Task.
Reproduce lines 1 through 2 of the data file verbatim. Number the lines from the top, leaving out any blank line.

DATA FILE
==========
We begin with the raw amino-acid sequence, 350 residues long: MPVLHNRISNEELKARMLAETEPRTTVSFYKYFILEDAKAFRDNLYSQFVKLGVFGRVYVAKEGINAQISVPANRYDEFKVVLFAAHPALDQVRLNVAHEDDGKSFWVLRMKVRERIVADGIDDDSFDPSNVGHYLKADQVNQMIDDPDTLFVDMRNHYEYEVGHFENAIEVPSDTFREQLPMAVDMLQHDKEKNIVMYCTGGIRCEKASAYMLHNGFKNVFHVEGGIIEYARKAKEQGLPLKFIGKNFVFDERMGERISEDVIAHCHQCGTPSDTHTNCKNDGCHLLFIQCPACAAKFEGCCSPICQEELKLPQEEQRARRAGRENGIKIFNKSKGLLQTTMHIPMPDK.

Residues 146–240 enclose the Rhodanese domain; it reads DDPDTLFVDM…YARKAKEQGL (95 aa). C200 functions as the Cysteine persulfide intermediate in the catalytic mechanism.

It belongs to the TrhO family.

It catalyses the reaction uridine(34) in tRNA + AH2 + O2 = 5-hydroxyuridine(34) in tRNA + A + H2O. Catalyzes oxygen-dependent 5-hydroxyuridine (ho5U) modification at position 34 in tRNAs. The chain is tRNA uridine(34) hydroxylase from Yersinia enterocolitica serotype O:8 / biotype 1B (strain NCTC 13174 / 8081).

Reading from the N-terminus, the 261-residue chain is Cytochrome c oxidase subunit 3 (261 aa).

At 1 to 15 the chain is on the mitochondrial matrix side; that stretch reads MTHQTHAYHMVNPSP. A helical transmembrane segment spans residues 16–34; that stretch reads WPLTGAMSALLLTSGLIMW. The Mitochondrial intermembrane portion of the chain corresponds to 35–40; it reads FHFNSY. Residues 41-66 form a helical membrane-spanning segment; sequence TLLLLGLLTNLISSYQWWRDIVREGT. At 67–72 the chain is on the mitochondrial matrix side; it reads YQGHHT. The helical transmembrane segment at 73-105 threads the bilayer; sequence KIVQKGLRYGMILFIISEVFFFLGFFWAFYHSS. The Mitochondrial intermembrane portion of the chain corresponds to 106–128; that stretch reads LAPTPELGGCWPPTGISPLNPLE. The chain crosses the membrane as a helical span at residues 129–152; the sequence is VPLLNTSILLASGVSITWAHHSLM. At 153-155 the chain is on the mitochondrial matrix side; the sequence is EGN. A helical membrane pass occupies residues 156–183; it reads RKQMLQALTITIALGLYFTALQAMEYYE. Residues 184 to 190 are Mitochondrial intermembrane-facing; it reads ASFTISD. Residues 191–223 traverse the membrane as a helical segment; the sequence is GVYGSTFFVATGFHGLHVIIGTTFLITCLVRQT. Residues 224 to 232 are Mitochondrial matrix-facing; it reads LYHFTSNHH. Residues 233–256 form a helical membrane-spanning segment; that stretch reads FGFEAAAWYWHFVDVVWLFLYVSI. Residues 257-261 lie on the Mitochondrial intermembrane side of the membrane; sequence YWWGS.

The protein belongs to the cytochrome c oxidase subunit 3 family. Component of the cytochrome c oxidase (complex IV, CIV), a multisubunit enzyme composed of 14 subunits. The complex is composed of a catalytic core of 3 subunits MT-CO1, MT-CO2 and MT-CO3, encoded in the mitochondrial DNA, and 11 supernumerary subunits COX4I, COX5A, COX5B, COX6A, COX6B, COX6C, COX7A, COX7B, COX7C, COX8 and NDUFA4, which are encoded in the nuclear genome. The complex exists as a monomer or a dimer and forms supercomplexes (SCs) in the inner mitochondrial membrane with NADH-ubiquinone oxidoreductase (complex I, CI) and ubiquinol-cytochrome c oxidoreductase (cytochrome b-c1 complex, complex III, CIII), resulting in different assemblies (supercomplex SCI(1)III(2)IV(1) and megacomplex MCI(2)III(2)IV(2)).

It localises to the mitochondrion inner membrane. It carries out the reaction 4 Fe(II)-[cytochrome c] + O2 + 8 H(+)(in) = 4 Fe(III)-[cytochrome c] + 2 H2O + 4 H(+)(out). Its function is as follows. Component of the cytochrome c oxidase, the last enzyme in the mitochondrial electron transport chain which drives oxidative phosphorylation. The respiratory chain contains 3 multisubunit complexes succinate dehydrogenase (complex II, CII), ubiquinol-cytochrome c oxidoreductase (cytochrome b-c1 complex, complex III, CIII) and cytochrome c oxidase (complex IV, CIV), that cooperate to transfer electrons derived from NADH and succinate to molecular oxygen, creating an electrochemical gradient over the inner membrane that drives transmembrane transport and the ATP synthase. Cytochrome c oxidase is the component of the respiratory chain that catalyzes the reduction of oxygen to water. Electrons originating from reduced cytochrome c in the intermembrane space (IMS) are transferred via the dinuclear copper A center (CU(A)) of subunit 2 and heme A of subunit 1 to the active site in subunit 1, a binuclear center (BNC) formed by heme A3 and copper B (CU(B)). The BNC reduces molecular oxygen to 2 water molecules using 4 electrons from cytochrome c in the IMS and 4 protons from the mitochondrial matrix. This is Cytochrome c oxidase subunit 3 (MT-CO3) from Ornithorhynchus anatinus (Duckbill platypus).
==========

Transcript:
We begin with the raw amino-acid sequence, 350 residues long: MPVLHNRISNEELKARMLAETEPRTTVSFYKYFILEDAKAFRDNLYSQFVKLGVFGRVYVAKEGINAQISVPANRYDEFKVVLFAAHPALDQVRLNVAHEDDGKSFWVLRMKVRERIVADGIDDDSFDPSNVGHYLKADQVNQMIDDPDTLFVDMRNHYEYEVGHFENAIEVPSDTFREQLPMAVDMLQHDKEKNIVMYCTGGIRCEKASAYMLHNGFKNVFHVEGGIIEYARKAKEQGLPLKFIGKNFVFDERMGERISEDVIAHCHQCGTPSDTHTNCKNDGCHLLFIQCPACAAKFEGCCSPICQEELKLPQEEQRARRAGRENGIKIFNKSKGLLQTTMHIPMPDK.

Residues 146–240 enclose the Rhodanese domain; it reads DDPDTLFVDM…YARKAKEQGL (95 aa). C200 functions as the Cysteine persulfide intermediate in the catalytic mechanism.